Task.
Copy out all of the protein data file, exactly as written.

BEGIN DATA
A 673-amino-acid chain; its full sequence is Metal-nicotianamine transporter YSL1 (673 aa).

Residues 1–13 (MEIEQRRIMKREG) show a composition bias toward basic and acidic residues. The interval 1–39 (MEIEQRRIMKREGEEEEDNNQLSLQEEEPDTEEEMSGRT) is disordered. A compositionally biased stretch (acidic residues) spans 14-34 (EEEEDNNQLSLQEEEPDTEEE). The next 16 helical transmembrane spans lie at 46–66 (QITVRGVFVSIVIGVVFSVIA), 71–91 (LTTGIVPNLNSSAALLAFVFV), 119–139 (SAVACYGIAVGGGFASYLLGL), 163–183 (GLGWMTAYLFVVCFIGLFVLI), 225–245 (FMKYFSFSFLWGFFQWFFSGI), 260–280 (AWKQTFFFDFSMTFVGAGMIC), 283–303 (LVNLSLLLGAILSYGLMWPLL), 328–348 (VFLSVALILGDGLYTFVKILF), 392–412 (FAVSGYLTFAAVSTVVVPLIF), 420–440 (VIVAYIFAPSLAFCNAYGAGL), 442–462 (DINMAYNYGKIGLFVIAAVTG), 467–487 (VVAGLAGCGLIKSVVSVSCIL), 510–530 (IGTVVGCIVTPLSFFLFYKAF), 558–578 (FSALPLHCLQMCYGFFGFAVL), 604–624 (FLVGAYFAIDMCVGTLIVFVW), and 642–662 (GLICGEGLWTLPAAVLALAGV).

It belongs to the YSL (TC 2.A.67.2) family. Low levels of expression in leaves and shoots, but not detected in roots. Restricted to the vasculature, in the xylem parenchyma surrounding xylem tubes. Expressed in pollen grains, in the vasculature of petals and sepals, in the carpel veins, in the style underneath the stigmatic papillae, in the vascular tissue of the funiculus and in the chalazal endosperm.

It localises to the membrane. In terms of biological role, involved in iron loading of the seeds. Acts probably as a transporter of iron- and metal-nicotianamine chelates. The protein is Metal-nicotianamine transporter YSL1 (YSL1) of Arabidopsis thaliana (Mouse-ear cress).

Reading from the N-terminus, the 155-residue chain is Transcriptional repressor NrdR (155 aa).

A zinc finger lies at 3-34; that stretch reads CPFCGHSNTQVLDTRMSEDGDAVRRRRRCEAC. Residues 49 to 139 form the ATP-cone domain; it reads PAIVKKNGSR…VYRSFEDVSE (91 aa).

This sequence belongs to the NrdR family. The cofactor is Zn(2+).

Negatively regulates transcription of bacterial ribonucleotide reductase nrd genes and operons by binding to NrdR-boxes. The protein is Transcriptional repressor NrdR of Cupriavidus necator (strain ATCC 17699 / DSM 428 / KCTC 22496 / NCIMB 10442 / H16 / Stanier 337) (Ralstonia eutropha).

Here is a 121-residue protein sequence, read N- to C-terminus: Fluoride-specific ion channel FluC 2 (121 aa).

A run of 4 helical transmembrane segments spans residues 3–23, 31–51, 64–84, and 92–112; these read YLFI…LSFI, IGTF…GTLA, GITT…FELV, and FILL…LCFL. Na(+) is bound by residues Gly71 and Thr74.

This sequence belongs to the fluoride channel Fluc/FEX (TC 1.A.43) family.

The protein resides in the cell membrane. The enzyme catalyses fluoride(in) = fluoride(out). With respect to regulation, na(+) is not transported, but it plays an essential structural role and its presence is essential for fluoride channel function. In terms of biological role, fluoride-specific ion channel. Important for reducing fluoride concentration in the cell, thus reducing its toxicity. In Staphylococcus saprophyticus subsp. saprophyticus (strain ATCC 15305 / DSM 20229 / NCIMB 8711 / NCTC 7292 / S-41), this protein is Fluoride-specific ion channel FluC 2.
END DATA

A 673-amino-acid chain; its full sequence is Metal-nicotianamine transporter YSL1 (673 aa).

Residues 1–13 (MEIEQRRIMKREG) show a composition bias toward basic and acidic residues. The interval 1–39 (MEIEQRRIMKREGEEEEDNNQLSLQEEEPDTEEEMSGRT) is disordered. A compositionally biased stretch (acidic residues) spans 14-34 (EEEEDNNQLSLQEEEPDTEEE). The next 16 helical transmembrane spans lie at 46–66 (QITVRGVFVSIVIGVVFSVIA), 71–91 (LTTGIVPNLNSSAALLAFVFV), 119–139 (SAVACYGIAVGGGFASYLLGL), 163–183 (GLGWMTAYLFVVCFIGLFVLI), 225–245 (FMKYFSFSFLWGFFQWFFSGI), 260–280 (AWKQTFFFDFSMTFVGAGMIC), 283–303 (LVNLSLLLGAILSYGLMWPLL), 328–348 (VFLSVALILGDGLYTFVKILF), 392–412 (FAVSGYLTFAAVSTVVVPLIF), 420–440 (VIVAYIFAPSLAFCNAYGAGL), 442–462 (DINMAYNYGKIGLFVIAAVTG), 467–487 (VVAGLAGCGLIKSVVSVSCIL), 510–530 (IGTVVGCIVTPLSFFLFYKAF), 558–578 (FSALPLHCLQMCYGFFGFAVL), 604–624 (FLVGAYFAIDMCVGTLIVFVW), and 642–662 (GLICGEGLWTLPAAVLALAGV).

It belongs to the YSL (TC 2.A.67.2) family. Low levels of expression in leaves and shoots, but not detected in roots. Restricted to the vasculature, in the xylem parenchyma surrounding xylem tubes. Expressed in pollen grains, in the vasculature of petals and sepals, in the carpel veins, in the style underneath the stigmatic papillae, in the vascular tissue of the funiculus and in the chalazal endosperm.

It localises to the membrane. In terms of biological role, involved in iron loading of the seeds. Acts probably as a transporter of iron- and metal-nicotianamine chelates. The protein is Metal-nicotianamine transporter YSL1 (YSL1) of Arabidopsis thaliana (Mouse-ear cress).

Reading from the N-terminus, the 155-residue chain is Transcriptional repressor NrdR (155 aa).

A zinc finger lies at 3-34; that stretch reads CPFCGHSNTQVLDTRMSEDGDAVRRRRRCEAC. Residues 49 to 139 form the ATP-cone domain; it reads PAIVKKNGSR…VYRSFEDVSE (91 aa).

This sequence belongs to the NrdR family. The cofactor is Zn(2+).

Negatively regulates transcription of bacterial ribonucleotide reductase nrd genes and operons by binding to NrdR-boxes. The protein is Transcriptional repressor NrdR of Cupriavidus necator (strain ATCC 17699 / DSM 428 / KCTC 22496 / NCIMB 10442 / H16 / Stanier 337) (Ralstonia eutropha).

Here is a 121-residue protein sequence, read N- to C-terminus: Fluoride-specific ion channel FluC 2 (121 aa).

A run of 4 helical transmembrane segments spans residues 3–23, 31–51, 64–84, and 92–112; these read YLFI…LSFI, IGTF…GTLA, GITT…FELV, and FILL…LCFL. Na(+) is bound by residues Gly71 and Thr74.

This sequence belongs to the fluoride channel Fluc/FEX (TC 1.A.43) family.

The protein resides in the cell membrane. The enzyme catalyses fluoride(in) = fluoride(out). With respect to regulation, na(+) is not transported, but it plays an essential structural role and its presence is essential for fluoride channel function. In terms of biological role, fluoride-specific ion channel. Important for reducing fluoride concentration in the cell, thus reducing its toxicity. In Staphylococcus saprophyticus subsp. saprophyticus (strain ATCC 15305 / DSM 20229 / NCIMB 8711 / NCTC 7292 / S-41), this protein is Fluoride-specific ion channel FluC 2.